One thing we know for sure about working in any internet related discipline is that nothing is more constant than change. Just as you get used to new policies and procedures, they are changed. Right when you finally wrestle a user interface into submission, it gets an “upgrade”. As paid search professionals, we know that change is something we must be prepared to deal with on a monthly basis. It’s cool though – most of us get bored easily, so all of this need to adapt is good for us, right?
I’ve been thinking a lot lately about where paid search is going. I’ve been in this business for a long time. Started in web design in 1999, added SEO in 2001 and began doing PPC in earnest around 2005. I’ve seen a lot during my career. Things definitely seem to be moving faster and faster every year. In the same way that social media and apps are clamoring for our attention, so too are the advertising opportunities they create. Social media was non-existent when I started in paid search. Now, it is huge.
I come from a marketing background and first expanded from design into SEO. Back in the early 2000s, SEO was all about keywords – figuring out which ones people searched on and creating keyword dense copy to match those queries. Life was simpler in those early days! When I started doing paid search, I took a lot of my experience in the SEO space and applied it to my PPC strategies. In those days, and in many ways still today, paid search on the search engines was all about search terms or keywords.
But lately forces are aligning that make me believe that the era of keyword or search term driven PPC really is on its way to being sunset. I know this is not an original thought. Many have been discussing this for the past several years at industry conferences. It seems like this march is speeding up.
Allow me to present the evidence:
This was really the first big harbinger of the next wave of search. When Google stopped providing web site owners access to the search queries that brought visitors to their sites, it was a big deal. Much was written about it. I wrote a piece about how it was a PPC problem, not just an SEO problem. Not Provided definitely impacted organic search dramatically. There have been a lot of other things that have happened that have also significantly affected SEO (like Panda, Penguin, etc.) but losing access to visitor behavior tracking by keyword/search term was huge.
I have always felt that organic and paid search are in many, many cases just meant to work together as part of a well rounded plan. Before Not Provided, I was able to dig deeply into what terms were working well for clients organically and decide to either augment successful terms with PPC and/or try to gain traction for more competitive terms in PPC and let the organic handle the longer tail terms or less competitive terms. Now, I can see search queries in Webmaster Tools (I mean Google Search Console) but it’s just a sortable list there. There is no ability to dig into user behaviors and gain insights from them.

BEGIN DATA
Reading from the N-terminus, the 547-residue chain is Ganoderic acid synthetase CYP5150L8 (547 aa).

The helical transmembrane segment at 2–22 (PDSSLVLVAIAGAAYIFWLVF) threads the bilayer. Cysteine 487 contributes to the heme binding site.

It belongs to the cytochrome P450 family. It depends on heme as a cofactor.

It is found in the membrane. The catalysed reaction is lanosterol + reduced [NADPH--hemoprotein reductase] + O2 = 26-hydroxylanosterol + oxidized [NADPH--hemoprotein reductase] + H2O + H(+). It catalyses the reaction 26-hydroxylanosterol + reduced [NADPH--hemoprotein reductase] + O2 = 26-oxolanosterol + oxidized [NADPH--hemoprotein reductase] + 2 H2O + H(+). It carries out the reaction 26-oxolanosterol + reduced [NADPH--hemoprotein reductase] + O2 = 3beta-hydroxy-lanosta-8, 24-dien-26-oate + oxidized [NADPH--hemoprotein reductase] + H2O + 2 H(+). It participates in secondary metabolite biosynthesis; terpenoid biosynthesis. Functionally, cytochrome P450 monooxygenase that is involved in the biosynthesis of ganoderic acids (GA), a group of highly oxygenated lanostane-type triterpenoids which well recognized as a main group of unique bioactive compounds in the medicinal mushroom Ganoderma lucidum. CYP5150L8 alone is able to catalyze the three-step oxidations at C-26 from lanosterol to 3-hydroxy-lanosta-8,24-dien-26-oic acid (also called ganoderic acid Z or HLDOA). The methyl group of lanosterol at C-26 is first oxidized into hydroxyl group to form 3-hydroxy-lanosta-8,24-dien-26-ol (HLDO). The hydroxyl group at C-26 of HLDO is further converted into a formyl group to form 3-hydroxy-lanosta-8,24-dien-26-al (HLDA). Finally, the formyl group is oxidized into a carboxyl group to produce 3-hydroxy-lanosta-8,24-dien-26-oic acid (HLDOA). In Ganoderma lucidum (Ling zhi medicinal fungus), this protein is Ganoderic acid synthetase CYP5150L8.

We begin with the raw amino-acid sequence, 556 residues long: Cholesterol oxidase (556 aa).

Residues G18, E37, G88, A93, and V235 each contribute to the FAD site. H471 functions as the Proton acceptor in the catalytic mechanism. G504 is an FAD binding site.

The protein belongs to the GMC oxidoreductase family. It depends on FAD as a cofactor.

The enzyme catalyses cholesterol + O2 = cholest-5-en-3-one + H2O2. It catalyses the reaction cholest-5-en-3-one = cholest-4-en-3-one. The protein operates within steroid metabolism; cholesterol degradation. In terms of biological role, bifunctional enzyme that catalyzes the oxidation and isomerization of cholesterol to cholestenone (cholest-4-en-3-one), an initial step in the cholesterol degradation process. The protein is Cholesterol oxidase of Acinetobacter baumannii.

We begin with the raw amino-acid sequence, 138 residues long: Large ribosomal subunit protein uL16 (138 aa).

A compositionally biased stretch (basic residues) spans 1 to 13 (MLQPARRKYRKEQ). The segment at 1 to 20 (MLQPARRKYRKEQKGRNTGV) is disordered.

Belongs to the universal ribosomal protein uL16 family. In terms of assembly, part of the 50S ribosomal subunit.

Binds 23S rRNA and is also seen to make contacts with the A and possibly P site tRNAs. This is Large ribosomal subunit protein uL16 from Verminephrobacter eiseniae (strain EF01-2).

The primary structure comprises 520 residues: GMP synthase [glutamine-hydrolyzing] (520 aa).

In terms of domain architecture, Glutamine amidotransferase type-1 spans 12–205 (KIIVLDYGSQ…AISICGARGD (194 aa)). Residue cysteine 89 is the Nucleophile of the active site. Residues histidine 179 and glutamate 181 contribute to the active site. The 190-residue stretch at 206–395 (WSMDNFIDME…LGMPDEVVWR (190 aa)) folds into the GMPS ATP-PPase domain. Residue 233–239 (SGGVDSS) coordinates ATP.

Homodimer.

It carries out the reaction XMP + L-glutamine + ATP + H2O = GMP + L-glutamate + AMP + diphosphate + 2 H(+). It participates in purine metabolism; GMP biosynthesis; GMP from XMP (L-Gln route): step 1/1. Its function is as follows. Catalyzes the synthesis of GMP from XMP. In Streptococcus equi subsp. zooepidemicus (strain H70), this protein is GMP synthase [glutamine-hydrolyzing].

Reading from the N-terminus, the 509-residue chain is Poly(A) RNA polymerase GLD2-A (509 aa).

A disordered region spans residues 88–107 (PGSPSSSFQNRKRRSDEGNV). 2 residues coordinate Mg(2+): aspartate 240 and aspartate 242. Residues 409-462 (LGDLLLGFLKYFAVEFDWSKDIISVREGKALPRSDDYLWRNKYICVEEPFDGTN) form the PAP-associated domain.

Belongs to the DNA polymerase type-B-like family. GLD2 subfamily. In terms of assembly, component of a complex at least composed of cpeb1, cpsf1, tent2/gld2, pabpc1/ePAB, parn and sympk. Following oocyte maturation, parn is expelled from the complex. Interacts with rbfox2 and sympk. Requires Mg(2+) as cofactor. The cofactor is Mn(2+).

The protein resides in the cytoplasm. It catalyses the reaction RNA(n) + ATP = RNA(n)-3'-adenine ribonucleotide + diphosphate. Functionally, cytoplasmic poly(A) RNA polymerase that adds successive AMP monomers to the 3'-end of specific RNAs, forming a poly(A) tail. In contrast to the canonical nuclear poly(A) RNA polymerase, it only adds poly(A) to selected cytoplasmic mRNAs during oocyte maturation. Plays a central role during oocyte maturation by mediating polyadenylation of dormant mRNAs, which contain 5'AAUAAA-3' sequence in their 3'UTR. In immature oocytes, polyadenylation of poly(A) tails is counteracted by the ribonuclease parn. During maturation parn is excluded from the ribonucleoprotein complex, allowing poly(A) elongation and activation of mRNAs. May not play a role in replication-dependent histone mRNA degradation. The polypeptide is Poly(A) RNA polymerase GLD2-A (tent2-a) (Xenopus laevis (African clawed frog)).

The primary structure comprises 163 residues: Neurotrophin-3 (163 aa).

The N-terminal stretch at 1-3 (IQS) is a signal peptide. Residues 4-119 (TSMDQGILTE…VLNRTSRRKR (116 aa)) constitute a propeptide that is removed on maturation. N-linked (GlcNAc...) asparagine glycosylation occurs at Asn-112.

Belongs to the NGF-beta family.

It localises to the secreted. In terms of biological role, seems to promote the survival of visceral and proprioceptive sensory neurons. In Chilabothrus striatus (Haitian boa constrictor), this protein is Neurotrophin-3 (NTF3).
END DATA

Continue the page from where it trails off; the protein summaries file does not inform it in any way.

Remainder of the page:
Bing just announced that they will be following Google’s lead and also begin not providing search term data. So, even if we want to continue to use keywords as the basis of our PPC strategies, this move just made it a lot harder because search term data is about to get scarce. Yes, I believe we are entering into a period where the only place to get this kind of data will be the AdWords Keyword Planner (shudder…). Where else is it going to come from? The third party tools that are providing that data now are largely getting it from Bing. When that data stream dries up, where will any search term volume or popularity data come from? Google Trends? Yikes.
Google’s SEO Changes
Over the past couple of years, Google seems to be working overtime to move SEOs away from targeting keywords and into answering questions or fulfilling searcher’s needs. It is a subtle difference in some ways, but its impact has been huge. Again, as someone who worked in SEO in its heyday, strategy was all about determining which terms people searched on most and then creating content around those terms. PPC is quite similar, really and has remained so.
The vast majority of paid search strategy, at least for PPC on search engines, is still very largely driven by keywords. We create ad groups based on keywords and write ad copy and landing page copy with those same keywords front and center. Google tells us to do this – Quality Score is at least partially determined by what Google deems your relevance to a term is. How does Google determine relevance? It is, and has always been, based on your words – what does your content say? If you want to be recognized as relevant for garden gnomes, your keywords better include the word garden and gnome, as well as your ad copy, your landing page and to really guild the lily, your URL never hurts!
But this is changing too…
The End Of Close Variant Opt Out